aɪ ˈhæb maɪ ˈkɑː ˈsɜːvɪst | ði ˈʌðə ˈdeɪ || ðə məˈkænɪk ədˈvaɪz mi | tə ˈkiːp ði ˈɔɪl | ən ˈʧeɪnʤ ðə ˈkɑː
Key at bottom of page.
I: Although I is a monosyllabic function/grammatical word and is usually unstressed, it doesn’t usually have a weak form.
had: The /d/ of had undergoes assimilation, changing from /d/ to /b/ because the immediately following sound is /m/. The consonant /d/ is a voiced alveolar plosive and /b/ is a voiceled bilabial plosive. The change from /d/ to /b/ is a change of place of articulation (not of voicing or of manner of articulation). The place of articulation of the plosive changes to bilabial because the following consonant is bilabial (/m/ = a voiced bilabial nasal). It is usual for /d/ to change its place of articulation to that of an immediately following consonant, becoming /ɡ/ before velar consonants (/k/ or /ɡ/) or /b/ before bilabial consonants (/p b m/).
my: Although my is monosyllabic function/grammatical word and is usually unstressed, it doesn’t usually have a weak form.
serviced: The regular -ed ending has three pronunciations:
- /ɪd/ after /t/ or /d/
- /t/ after all other voiceless consonants
- /d/ after vowels and all other voiced consonants
the: The symbol i represents the same vowel phoneme as the symbol iː. We use i in unstressed syllables and iː in stressed syllables. This distinction isn't very helpful for TEFL purposes and learners should simply treat the two symbols as the same. Because we are using two different symbols for one phoneme, this means our transcription isn't truly phonemic (phonemic transcription = one symbol for each phoneme).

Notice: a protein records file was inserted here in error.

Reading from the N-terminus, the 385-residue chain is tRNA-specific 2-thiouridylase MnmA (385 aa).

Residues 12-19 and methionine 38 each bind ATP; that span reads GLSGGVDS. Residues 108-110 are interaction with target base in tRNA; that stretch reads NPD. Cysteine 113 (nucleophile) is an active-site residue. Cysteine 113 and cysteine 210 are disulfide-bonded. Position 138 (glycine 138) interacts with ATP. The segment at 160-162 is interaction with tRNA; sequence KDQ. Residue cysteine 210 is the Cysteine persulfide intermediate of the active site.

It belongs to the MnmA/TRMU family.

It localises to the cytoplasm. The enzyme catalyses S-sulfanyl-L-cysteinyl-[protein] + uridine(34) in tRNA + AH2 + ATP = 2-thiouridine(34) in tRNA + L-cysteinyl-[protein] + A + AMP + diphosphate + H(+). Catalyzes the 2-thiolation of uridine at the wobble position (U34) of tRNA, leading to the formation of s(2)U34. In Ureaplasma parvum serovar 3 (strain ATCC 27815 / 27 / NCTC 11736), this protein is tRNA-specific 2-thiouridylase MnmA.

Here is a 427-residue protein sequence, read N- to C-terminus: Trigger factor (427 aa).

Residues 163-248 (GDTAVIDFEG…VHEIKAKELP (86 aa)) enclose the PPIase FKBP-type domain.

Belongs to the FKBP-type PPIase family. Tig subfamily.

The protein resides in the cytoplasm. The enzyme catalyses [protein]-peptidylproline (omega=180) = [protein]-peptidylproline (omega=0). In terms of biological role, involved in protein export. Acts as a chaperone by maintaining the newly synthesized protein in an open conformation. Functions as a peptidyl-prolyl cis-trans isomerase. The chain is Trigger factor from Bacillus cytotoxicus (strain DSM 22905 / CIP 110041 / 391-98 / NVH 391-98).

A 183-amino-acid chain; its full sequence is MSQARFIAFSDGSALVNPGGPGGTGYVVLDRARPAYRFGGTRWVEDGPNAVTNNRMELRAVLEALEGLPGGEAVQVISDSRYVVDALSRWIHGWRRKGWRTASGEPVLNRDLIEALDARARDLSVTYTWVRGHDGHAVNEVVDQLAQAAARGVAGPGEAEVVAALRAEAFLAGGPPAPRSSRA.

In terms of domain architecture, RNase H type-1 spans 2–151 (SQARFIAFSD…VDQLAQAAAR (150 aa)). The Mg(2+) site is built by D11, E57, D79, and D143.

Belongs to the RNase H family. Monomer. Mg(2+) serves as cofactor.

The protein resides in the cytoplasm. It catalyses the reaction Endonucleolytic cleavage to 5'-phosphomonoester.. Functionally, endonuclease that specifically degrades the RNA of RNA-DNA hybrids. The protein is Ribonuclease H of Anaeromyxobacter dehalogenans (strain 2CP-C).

the: When unstressed, as it usually is, the definite article the has the weak form /ðə/ when the following word begins with a consonant.
advised: When /d/ is at the end of a word (more specifically, in a syllable coda) and is immediately preceded by a consonant, it is commonly elided/deleted when another consonant immediately follows (i.e. without a pause) in another word or in a suffix.
me: See the above.
to: When unstressed, as it usually is, to has the weak form /tə/ when the immediately following word begins with a consonant. This is true for both the preposition, e.g. Go to hell /ˈɡəʊ tə ˈhel/, and the 'to infinitive', e.g. Go to see /ˈɡəʊ tə ˈsiː/.
and: When unstressed, as it usually is, and has the weak form /ən/ or /ənd/. Some books say that /ən/ is used before consonants and /ənd/ before vowels, but this is not true. While both forms can be heard before consonants and vowels, /ən/ is much more common than /ənd/. Learners can safely use only /ən/ for the weak form of and because it will never be wrong to do so.